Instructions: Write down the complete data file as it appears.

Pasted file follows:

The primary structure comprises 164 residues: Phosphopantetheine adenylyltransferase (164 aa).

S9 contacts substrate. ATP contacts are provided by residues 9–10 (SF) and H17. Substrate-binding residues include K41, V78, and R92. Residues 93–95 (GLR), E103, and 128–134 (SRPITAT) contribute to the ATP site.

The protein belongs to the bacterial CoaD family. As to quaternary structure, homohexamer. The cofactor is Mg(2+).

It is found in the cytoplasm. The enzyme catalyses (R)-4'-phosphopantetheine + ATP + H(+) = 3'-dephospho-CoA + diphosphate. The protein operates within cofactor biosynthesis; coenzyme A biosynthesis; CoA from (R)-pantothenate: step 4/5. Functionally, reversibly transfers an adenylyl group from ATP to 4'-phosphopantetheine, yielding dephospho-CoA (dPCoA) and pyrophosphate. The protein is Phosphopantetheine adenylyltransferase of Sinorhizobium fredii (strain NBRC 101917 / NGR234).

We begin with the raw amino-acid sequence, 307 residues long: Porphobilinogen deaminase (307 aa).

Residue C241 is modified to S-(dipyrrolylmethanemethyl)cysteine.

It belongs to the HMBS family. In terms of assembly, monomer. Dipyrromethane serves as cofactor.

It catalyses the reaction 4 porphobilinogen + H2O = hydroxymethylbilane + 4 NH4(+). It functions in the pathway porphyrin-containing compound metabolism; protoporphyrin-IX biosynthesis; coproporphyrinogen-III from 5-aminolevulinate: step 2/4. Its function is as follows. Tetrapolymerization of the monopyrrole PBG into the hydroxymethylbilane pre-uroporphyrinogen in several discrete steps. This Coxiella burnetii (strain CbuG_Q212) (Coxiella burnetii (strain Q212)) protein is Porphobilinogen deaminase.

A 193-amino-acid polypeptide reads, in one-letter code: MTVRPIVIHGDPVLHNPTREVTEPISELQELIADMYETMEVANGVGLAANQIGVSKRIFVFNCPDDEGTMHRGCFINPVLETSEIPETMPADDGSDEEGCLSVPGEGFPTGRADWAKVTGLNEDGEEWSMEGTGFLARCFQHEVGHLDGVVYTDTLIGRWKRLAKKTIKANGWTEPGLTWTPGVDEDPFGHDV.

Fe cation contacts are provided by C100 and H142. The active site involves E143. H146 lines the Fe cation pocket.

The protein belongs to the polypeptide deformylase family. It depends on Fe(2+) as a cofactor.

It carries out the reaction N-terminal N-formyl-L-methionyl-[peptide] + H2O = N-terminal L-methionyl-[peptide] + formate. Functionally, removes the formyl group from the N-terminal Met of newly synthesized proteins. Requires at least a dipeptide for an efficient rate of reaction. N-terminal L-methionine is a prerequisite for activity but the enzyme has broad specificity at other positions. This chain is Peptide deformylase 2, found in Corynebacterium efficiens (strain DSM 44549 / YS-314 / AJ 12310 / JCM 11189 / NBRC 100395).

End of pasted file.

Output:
The primary structure comprises 164 residues: Phosphopantetheine adenylyltransferase (164 aa).

S9 contacts substrate. ATP contacts are provided by residues 9–10 (SF) and H17. Substrate-binding residues include K41, V78, and R92. Residues 93–95 (GLR), E103, and 128–134 (SRPITAT) contribute to the ATP site.

The protein belongs to the bacterial CoaD family. As to quaternary structure, homohexamer. The cofactor is Mg(2+).

It is found in the cytoplasm. The enzyme catalyses (R)-4'-phosphopantetheine + ATP + H(+) = 3'-dephospho-CoA + diphosphate. The protein operates within cofactor biosynthesis; coenzyme A biosynthesis; CoA from (R)-pantothenate: step 4/5. Functionally, reversibly transfers an adenylyl group from ATP to 4'-phosphopantetheine, yielding dephospho-CoA (dPCoA) and pyrophosphate. The protein is Phosphopantetheine adenylyltransferase of Sinorhizobium fredii (strain NBRC 101917 / NGR234).

We begin with the raw amino-acid sequence, 307 residues long: Porphobilinogen deaminase (307 aa).

Residue C241 is modified to S-(dipyrrolylmethanemethyl)cysteine.

It belongs to the HMBS family. In terms of assembly, monomer. Dipyrromethane serves as cofactor.

It catalyses the reaction 4 porphobilinogen + H2O = hydroxymethylbilane + 4 NH4(+). It functions in the pathway porphyrin-containing compound metabolism; protoporphyrin-IX biosynthesis; coproporphyrinogen-III from 5-aminolevulinate: step 2/4. Its function is as follows. Tetrapolymerization of the monopyrrole PBG into the hydroxymethylbilane pre-uroporphyrinogen in several discrete steps. This Coxiella burnetii (strain CbuG_Q212) (Coxiella burnetii (strain Q212)) protein is Porphobilinogen deaminase.

A 193-amino-acid polypeptide reads, in one-letter code: MTVRPIVIHGDPVLHNPTREVTEPISELQELIADMYETMEVANGVGLAANQIGVSKRIFVFNCPDDEGTMHRGCFINPVLETSEIPETMPADDGSDEEGCLSVPGEGFPTGRADWAKVTGLNEDGEEWSMEGTGFLARCFQHEVGHLDGVVYTDTLIGRWKRLAKKTIKANGWTEPGLTWTPGVDEDPFGHDV.

Fe cation contacts are provided by C100 and H142. The active site involves E143. H146 lines the Fe cation pocket.

The protein belongs to the polypeptide deformylase family. It depends on Fe(2+) as a cofactor.

It carries out the reaction N-terminal N-formyl-L-methionyl-[peptide] + H2O = N-terminal L-methionyl-[peptide] + formate. Functionally, removes the formyl group from the N-terminal Met of newly synthesized proteins. Requires at least a dipeptide for an efficient rate of reaction. N-terminal L-methionine is a prerequisite for activity but the enzyme has broad specificity at other positions. This chain is Peptide deformylase 2, found in Corynebacterium efficiens (strain DSM 44549 / YS-314 / AJ 12310 / JCM 11189 / NBRC 100395).